Former NFL Player Glyn Milburn Saves for Retirement and For Today
Bank On Yourself for savings the secure way
Glyn Milburn is a Stanford graduate, a retired NFL football player, real estate investment fund manager and entrepreneur who divides his time between Los Angeles and Texas. With all his successes, he was not satisfied with the traditional 401(k) approach to saving for retirement.
Milburn, 39, and his wife Toya have two children, a daughter, 6, and a 4-year-old son. They wanted to find a way to save that was less risky than traditional investments. Like many Americans, he saw 40 percent of the value of his 401(k) evaporate in the 2008 crash.
About three years ago, Milburn heard on the radio about Bank On Yourself, the savings strategy popularized by the New York Times Bestseller Bank On Yourself by financial security expert Pamela Yellen. He got in touch with Bank On Yourself Authorized Advisor Teresa Kuhn, who answered all his questions and helped set up a policy specially designed for his family and situation.
“One of our goals is to grow our resources to help pay for college expenses for our two children and to recapture interest paid for my major purchases,” Milburn says.
Bank On Yourself has helped my family purchase two new vehicles in the last year with no negative impact to our policy values.”
Since opening his policy about three years ago, Milburn has borrowed $50,000 to purchase the two vehicles. “We are paying ourselves back and continue to see our policies grow each year,” he says.
Since I already owned life insurance, I was impressed at the ability to leverage the equity from my whole life insurance policies for major purchases such as vehicles and home repairs”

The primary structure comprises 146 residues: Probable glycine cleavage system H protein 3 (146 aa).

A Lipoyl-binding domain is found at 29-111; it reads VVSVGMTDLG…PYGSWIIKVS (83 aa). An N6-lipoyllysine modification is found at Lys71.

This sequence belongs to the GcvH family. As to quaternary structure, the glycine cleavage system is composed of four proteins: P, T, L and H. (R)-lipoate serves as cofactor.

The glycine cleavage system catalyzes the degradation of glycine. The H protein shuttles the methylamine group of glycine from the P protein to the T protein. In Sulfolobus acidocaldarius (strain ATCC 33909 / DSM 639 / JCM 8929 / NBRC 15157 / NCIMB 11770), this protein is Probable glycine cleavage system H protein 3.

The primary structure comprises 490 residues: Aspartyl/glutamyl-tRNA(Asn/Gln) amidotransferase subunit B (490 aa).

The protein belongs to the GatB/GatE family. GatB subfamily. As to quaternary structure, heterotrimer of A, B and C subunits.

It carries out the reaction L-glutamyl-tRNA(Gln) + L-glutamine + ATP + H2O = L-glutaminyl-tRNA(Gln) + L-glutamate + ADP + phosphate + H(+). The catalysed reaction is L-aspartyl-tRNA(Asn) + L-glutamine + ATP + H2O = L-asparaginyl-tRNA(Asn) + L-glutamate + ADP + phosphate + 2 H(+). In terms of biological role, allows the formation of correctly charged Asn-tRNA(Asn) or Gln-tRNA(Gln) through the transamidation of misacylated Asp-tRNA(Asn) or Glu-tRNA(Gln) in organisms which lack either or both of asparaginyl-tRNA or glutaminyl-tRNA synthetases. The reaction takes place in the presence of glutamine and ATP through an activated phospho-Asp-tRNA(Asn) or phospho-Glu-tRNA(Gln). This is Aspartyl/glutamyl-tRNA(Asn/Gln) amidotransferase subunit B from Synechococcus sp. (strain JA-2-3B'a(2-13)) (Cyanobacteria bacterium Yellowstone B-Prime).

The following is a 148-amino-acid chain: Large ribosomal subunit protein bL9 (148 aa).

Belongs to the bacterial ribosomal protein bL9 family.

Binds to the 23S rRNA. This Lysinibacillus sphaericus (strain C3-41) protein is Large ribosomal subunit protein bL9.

Unlike with 401(k) plans, Bank On Yourself policyholders can borrow against the value of their policies without selling any investments. There are no restrictions on loans and you can pay the loan back on your own schedule.
Some companies don’t allow you to take loans from your 401(k). If your company does allow it, you must adhere to strict government rules about how much you can borrow and when and how you must pay it back. And if you lose your job or change companies, you must pay your loan back in full within 30-60 days, or you’ll have to pay income taxes on any outstanding loan, plus a penalty.
Policyholders repay interest to themselves instead of to a bank or other third party lender. And some companies offer policies that allow you to earn the same interest and dividends as though you had never borrowed from the policy.
After suffering financial losses in 2000 and 2008, Milburn is glad his savings are secure and growing no matter what happens with the stock market.
My family is secure with the knowledge that our funds are backed by a proven strategy that has been around for over 100 years”